Sydney must follow Victory's example
A big-name signing, an inexperienced coach taking an early exit, results going south - Sydney FC would do well to heed the lessons learned by Melbourne Victory last season.
"Let's not panic.”
You could forgive Sydney FC for ignoring those three simple, yet possibly defining words from Brett Emerton with regards to the current coaching situation, and ultimately, on-field direction of the club.
Rooted at the foot of the table on the back of three straight losses tends to have that effect where common sense gets swept under the carpet.
And when a team like Sydney FC begins to unravel in front of a world-wide television audience because a man voted as one of the game-s top 125 players of all-time happens to be running around in a Sky Blue jersey, panic may not only be rife behind closed doors, it could make its debut as the club mascot on match day.
At this point in time, however, the decision makers at Sydney FC appear to be heeding the calls for calm.
Perhaps the memory of Melbourne Victory derailing last season is still fresh in the mind?
Back then, Australian football-s own golden boy, Harry Kewell, rode into town, and with him, a packed circus with sky-high expectations hitched on the back. Poor results in the opening rounds proved fertile grounds for unsettling debutant coach Mehmet Durakovic, and before too long, the axe was wielded and Durakovic was gone.
With the exception of the axing scene, the Sydney FC tale of season 2012/13 thus far has a similar ring to it.
Rather than assessing how Victory went about its business in the aftermath of the Durakovic sacking, Sydney FC board should take a peep at what Victory are doing now under Ange Postecoglou, which has granted the two-time A-League championship winner the freedom to use his template for future success - arguably an opportunity that should have extended to Jim Magilton when the Northern Irishman was named as Durakovic-s replacement in early January last season.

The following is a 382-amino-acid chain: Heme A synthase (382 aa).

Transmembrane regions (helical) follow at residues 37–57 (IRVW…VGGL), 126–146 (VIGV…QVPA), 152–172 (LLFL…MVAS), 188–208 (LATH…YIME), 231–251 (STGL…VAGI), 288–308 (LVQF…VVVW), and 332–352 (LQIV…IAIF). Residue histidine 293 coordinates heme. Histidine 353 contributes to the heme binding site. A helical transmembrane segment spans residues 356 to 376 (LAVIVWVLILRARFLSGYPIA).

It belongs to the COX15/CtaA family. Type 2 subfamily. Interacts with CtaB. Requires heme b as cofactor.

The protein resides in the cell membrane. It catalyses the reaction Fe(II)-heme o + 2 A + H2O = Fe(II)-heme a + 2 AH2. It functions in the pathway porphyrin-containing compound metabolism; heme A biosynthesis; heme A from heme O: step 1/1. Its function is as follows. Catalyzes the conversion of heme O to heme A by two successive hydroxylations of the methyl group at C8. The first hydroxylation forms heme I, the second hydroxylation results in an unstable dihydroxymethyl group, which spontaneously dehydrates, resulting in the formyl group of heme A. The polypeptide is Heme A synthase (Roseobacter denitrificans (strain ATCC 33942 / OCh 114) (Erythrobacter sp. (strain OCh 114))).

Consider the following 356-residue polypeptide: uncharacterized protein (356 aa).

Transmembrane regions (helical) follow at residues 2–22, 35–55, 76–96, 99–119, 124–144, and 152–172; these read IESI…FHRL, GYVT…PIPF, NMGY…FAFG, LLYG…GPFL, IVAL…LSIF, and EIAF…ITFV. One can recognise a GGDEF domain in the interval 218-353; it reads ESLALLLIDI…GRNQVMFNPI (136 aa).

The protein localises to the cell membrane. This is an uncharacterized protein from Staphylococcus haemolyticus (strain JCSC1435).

A position on the table is never going to take precedence over Postecoglou-s long-term vision, simply because he — and his employers — know it-s a vision that wins championships.
That belief buys patience, which in turn paves the way for confidence and self-belief to flourish.
Sadly for Magilton, he never got a chance to implement a vision, so we don-t really know how good he could have been. With a UEFA Pro Licence in his hand and a desire to play an attractive brand of football, who knows what he could have achieved.
With the shackles on and building blocks cast aside, all he could do was scoop water out of a sinking ship using a colander.
It could have been a similar fate for Perth Glory coach Ian Ferguson, who seemed destined to join the unemployment line at Christmas with just one win from nine matches. Patience from club owner Tony Sage prevailed, and a grand final appearance ensued.
The stats are far from flattering from a Sydney FC viewpoint: five losses from seven outings, 20 goals conceded and sitting in rock bottom place on the table.
On paper, the situation sounds dire. Sydney FC, however, are not a bottom-of-the ladder team. Bereft of confidence, vision and stability they are, but a team charged with the responsibility of holding up the ladder from 10th place is not reflective of the talent within their ranks.
It-s one of the reasons why Emerton declared: “it's not panic stations. I think the club should take their time and make sure they appoint the right manager”.
Whoever that new manager is, hopefully he-s given the time, freedom, and above all, patience to make his mark on a team requiring stability, direction and vision.
The views expressed in this article are those of the author and do not reflect those of FFA or the Hyundai A-League.